Thermal Comfort: Energy Conservation In Building

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Energy conservation in Buildings deals with the best use of energy in buildings which can be for its construction, for its running and its maintenance, by properly designing and orientation, use of climatic conditions, energy efficient equipments, inclusion of renewable and optimization of thermal comfort condition. Thermal comfort is defined as “that condition of mind which expresses satisfaction with the thermal environment” [1]. Thermal comfort standards are required to help building designers to provide an indoor climate that building occupants will find thermally comfortable. The definition of a good indoor climate is important to the success of a building, not only because it will make its occupants comfortable, but also because it…show more content…
(i) Climate Responsive Buildings, (ii) Analysis, Simulation and Modelling, (iii) Zero Energy Buildings and (iv) Thermal Comfort, were conducted in order to obtain a valid research topic prior to the survey work [5]. J.F. Nicol, et al discussed the adaptive thermal comfort along with its difference with the rational indices by reviewing the work of adaptive thermal comfort researchers like deDear, Brager, Nicol, Humphreys and came to the conclusion that for a free running building, comfort temperature Tc depends on the outdoor temperature To [6]. Qi Jie Kwong, et al reviewed and discussed some of the major thermal comfort studies and noted the importance of thermal comfort evaluation towards energy conservation improvement in tropical buildings. He found that the present amount of work for tropical buildings is still scanty, and more work is required for development of adaptive comfort models…show more content…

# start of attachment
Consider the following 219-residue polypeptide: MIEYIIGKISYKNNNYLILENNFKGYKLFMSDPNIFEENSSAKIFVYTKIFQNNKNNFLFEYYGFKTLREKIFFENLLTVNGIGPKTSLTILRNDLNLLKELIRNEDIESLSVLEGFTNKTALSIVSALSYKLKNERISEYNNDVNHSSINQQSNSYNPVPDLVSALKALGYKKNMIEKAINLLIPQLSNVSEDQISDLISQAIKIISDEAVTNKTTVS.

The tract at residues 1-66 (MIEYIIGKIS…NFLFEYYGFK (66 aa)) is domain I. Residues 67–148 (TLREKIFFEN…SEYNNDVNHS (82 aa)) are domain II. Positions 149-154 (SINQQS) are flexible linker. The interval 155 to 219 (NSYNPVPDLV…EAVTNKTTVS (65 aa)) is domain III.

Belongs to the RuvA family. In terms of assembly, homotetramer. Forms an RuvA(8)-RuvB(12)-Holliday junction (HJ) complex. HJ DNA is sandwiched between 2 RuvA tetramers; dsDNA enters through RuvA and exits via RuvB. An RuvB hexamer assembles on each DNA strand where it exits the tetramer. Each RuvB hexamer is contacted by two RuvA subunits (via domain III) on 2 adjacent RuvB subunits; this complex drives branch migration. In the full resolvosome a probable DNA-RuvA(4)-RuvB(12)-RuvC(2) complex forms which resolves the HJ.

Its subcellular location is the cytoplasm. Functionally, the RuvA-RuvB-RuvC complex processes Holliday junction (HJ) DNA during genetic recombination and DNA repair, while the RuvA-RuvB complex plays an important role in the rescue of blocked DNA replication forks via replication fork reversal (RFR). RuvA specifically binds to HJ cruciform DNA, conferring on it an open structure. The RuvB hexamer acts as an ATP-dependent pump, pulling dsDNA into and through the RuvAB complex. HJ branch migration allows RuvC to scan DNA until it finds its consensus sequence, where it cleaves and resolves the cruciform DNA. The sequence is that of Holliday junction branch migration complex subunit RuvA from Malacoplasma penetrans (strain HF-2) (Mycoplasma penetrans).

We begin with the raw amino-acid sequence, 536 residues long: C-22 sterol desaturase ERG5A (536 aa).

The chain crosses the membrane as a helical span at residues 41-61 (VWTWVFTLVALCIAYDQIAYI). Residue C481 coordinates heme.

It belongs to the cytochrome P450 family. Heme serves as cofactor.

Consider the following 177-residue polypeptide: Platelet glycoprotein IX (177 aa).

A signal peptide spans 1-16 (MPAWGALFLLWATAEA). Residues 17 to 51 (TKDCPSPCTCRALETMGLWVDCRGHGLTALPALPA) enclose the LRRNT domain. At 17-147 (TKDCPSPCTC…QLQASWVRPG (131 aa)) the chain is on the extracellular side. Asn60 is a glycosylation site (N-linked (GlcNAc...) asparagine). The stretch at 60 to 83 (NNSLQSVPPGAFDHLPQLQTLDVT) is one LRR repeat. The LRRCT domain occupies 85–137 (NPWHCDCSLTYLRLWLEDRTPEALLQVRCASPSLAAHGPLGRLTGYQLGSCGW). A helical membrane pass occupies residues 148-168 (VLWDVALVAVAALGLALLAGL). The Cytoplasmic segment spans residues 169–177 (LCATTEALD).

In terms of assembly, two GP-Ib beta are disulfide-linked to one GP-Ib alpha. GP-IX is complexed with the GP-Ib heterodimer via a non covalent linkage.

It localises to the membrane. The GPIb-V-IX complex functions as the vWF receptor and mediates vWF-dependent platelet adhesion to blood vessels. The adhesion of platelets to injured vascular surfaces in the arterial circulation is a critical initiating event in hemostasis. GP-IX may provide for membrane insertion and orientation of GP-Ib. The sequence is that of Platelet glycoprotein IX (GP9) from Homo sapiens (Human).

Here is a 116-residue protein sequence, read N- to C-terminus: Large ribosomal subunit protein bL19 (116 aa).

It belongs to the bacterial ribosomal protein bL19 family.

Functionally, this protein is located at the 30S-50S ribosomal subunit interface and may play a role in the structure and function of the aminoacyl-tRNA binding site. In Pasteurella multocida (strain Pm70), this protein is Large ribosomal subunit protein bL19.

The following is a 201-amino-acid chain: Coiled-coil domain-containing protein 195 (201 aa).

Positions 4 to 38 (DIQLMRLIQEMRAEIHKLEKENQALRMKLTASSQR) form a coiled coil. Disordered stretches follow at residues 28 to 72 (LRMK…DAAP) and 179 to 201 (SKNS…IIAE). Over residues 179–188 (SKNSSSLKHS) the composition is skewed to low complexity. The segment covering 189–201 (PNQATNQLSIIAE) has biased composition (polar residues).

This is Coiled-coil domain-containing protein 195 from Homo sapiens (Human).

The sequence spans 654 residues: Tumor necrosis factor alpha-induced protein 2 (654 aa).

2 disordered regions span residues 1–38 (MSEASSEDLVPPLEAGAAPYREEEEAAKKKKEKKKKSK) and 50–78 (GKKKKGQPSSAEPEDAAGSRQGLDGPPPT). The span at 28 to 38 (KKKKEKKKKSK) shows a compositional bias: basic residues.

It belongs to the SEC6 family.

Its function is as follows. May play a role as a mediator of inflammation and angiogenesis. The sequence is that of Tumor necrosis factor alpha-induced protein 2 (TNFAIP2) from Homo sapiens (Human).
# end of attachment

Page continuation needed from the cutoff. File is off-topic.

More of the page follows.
Nicol, et al discussed the methods used to develop the equation relating the neutral temperature to the outdoor temperature of the European Standard EN15251 applicable to buildings in the free-running mode [8]. Fergus Nicol advocated the reasons for the thermal parameters based PMV’s unsuitability to define thermal comfort [9]. He extended the Humphrey's Adaptive Thermal Comfort equations to include the air velocity and relative humidity varying locally. Michael A. Humphreys & Fergus Nicol used Statistical Regression Analysis to study the behaviour of PMV and its discrepancies when used for predicting subjective thermal comfort votes of people indoors in normal life [6]. They found a high statistical significance (t = 11.5, pα≥1, Trm(t) the mean temperature for a time t of a series at equal intervals (hours, days, etc), Tt-n the instantaneous temperature at n time-intervals previously. The larger the value of ‘α’ the more important is the effects of past temperatures. The outdoor running mean temperatures for each location for the day of survey in that location was calculated from the outdoor mean temperature of that location, taking α =

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